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Listeria monocytogenes is a food-borne pathogen that can cause serious infections, particularly in pregnant women and immunocompromised individuals. A ubiquitous saprophytic environmental bacterium, L. monocytogenes is also a facultative intracellular pathogen with a broad host range. Humans are probably accidental hosts for this microorganism. L. monocytogenes is of interest not only to clinicians but also to basic scientists as a model intracellular pathogen that is used to study basic mechanisms of microbial pathogenesis and host immunity.


L. monocytogenes is a facultatively anaerobic, nonsporulating, gram-positive rod that grows over a broad temperature range, including refrigeration temperatures. This organism is motile during growth at low temperatures but much less so at 37°C. The vast majority of cases of human listerial disease can be traced to serotypes 1/2a, 1/2b, and 4. L. monocytogenes is weakly β-hemolytic on blood agar, and (as detailed below) its β-hemolysin is an essential determinant of its pathogenicity.


Infections with L. monocytogenes follow ingestion of contaminated food that contains the bacteria at high concentrations. The conversion from environmental saprophyte to pathogen involves the coordinate regulation of bacterial determinants of pathogenesis that mediate entry into cells, intracellular growth, and cell-to-cell spread. Many of the organism’s pathogenic strategies can be examined experimentally in tissue culture models of infection (Fig. 48-1). Like other enteric pathogens, L. monocytogenes induces its own internalization by cells that are not normally phagocytic. Its entry into cells is mediated by host surface proteins classified as internalins. Internalin-mediated entry is important in the crossing of intestinal, blood-brain, and fetoplacental barriers, although how L. monocytogenes traffics from the intestine to the brain or fetus is only beginning to be investigated. In a pregnant guinea pig model of infection, L. monocytogenes was shown to traffic from maternal organs to the placenta; surprisingly, however, it also trafficked from the placenta back to maternal organs. These data are consistent with a model in which miscarriage can be viewed as a host defense strategy to eliminate a nidus of infection.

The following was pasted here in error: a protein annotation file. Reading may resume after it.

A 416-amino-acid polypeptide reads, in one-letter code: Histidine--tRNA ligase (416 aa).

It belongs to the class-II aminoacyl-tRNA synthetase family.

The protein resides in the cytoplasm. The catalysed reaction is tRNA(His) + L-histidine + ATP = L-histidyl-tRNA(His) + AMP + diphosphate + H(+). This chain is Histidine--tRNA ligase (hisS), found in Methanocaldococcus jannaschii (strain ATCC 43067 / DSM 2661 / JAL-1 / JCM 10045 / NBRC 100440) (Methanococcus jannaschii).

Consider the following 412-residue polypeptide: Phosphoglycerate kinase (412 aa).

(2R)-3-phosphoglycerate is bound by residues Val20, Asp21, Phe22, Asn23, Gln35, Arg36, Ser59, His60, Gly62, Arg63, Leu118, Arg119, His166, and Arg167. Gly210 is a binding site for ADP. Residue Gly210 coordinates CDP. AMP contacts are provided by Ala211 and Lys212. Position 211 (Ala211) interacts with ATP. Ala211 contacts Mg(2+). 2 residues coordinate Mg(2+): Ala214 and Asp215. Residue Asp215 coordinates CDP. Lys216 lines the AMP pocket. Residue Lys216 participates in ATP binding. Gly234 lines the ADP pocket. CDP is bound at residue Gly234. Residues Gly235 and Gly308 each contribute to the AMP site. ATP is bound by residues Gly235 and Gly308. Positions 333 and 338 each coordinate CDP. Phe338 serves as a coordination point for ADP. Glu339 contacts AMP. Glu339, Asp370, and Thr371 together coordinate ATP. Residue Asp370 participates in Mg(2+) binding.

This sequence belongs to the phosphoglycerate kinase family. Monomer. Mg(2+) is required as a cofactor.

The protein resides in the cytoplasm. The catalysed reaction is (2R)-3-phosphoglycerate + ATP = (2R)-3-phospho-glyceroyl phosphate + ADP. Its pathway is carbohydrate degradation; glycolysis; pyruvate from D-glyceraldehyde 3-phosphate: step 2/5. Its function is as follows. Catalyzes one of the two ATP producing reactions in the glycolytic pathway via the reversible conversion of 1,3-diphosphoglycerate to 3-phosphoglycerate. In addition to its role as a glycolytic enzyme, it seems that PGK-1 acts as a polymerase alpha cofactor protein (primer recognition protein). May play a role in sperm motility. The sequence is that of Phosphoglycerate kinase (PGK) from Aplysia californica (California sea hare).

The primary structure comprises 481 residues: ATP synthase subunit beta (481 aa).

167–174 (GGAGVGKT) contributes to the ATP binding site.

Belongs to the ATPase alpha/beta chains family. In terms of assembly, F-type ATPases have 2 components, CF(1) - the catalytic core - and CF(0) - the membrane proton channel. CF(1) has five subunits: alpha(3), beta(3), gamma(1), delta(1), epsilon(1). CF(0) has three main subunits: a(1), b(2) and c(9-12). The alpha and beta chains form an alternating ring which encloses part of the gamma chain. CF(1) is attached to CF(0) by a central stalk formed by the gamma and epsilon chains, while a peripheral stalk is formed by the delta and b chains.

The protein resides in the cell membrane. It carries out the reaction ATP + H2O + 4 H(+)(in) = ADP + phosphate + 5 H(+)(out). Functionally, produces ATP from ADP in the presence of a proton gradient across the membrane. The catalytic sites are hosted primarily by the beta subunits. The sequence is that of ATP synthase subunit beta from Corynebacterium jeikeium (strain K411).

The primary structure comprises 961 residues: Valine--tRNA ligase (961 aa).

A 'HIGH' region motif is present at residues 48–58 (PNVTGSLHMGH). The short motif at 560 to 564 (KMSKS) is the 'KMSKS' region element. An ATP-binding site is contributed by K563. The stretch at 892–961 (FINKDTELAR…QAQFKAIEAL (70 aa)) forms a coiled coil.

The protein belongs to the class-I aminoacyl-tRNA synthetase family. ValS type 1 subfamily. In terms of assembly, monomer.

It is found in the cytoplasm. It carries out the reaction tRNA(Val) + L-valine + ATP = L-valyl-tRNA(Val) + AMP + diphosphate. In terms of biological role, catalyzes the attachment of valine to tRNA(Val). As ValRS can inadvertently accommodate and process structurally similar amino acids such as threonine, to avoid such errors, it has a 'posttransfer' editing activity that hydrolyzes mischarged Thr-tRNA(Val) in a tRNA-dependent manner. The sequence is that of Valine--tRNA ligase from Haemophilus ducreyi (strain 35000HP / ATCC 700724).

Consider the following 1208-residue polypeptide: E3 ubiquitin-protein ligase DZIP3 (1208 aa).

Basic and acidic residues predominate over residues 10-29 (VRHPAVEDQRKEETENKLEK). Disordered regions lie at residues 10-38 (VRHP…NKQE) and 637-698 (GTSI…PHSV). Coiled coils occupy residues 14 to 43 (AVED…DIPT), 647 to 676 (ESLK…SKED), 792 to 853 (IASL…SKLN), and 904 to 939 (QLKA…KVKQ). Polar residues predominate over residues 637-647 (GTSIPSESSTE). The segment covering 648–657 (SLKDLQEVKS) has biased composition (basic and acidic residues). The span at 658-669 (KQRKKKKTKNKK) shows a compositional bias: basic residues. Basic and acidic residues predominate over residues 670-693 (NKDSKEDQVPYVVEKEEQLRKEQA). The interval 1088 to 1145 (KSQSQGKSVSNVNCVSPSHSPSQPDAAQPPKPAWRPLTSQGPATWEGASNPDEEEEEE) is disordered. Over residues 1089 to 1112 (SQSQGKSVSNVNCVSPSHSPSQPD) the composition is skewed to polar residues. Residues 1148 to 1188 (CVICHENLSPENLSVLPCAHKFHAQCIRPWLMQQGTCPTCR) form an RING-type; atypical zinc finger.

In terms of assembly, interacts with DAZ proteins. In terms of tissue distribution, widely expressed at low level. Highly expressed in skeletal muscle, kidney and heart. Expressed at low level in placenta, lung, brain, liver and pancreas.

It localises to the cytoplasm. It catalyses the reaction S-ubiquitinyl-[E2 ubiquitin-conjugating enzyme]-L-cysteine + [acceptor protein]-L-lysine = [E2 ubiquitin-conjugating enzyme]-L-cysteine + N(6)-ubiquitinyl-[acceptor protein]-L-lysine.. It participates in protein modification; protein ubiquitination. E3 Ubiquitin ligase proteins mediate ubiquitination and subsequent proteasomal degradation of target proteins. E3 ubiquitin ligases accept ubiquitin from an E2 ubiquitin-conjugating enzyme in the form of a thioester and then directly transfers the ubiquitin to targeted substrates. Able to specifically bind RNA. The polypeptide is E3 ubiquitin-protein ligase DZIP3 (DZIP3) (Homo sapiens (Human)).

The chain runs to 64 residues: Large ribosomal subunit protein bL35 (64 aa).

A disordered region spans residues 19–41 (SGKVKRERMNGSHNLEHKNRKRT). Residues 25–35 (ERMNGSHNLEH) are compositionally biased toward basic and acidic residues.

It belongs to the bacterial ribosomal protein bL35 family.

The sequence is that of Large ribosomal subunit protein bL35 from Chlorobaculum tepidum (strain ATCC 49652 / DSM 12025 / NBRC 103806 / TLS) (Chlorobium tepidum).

Stages in the intracellular life cycle of Listeria monocytogenes. The central diagram depicts cell entry, escape from a vacuole, actin nucleation, actin-based motility, and cell-to-cell spread. Surrounding the diagram are representative electron micrographs from which it was derived. ActA, surface protein mediating nucleation of host actin filaments to propel bacteria intra- and intercellularly; LLO, listeriolysin O; PLCs, phospholipases C; Inl, internalin. See text for further details. (Adapted with permission from LG Tilney, DA Portnoy: J Cell Biol 109:1597, 1989. © Rockefeller University Press.)

An essential determinant of the pathogenesis of L. monocytogenes is its β-hemolysin, listeriolysin O (LLO). LLO is a pore-forming, cholesterol-dependent cytolysin. (Related cytolysins include streptolysin O, pneumolysin, and perfringolysin O, all of which are produced by extracellular pathogens.) LLO is ...

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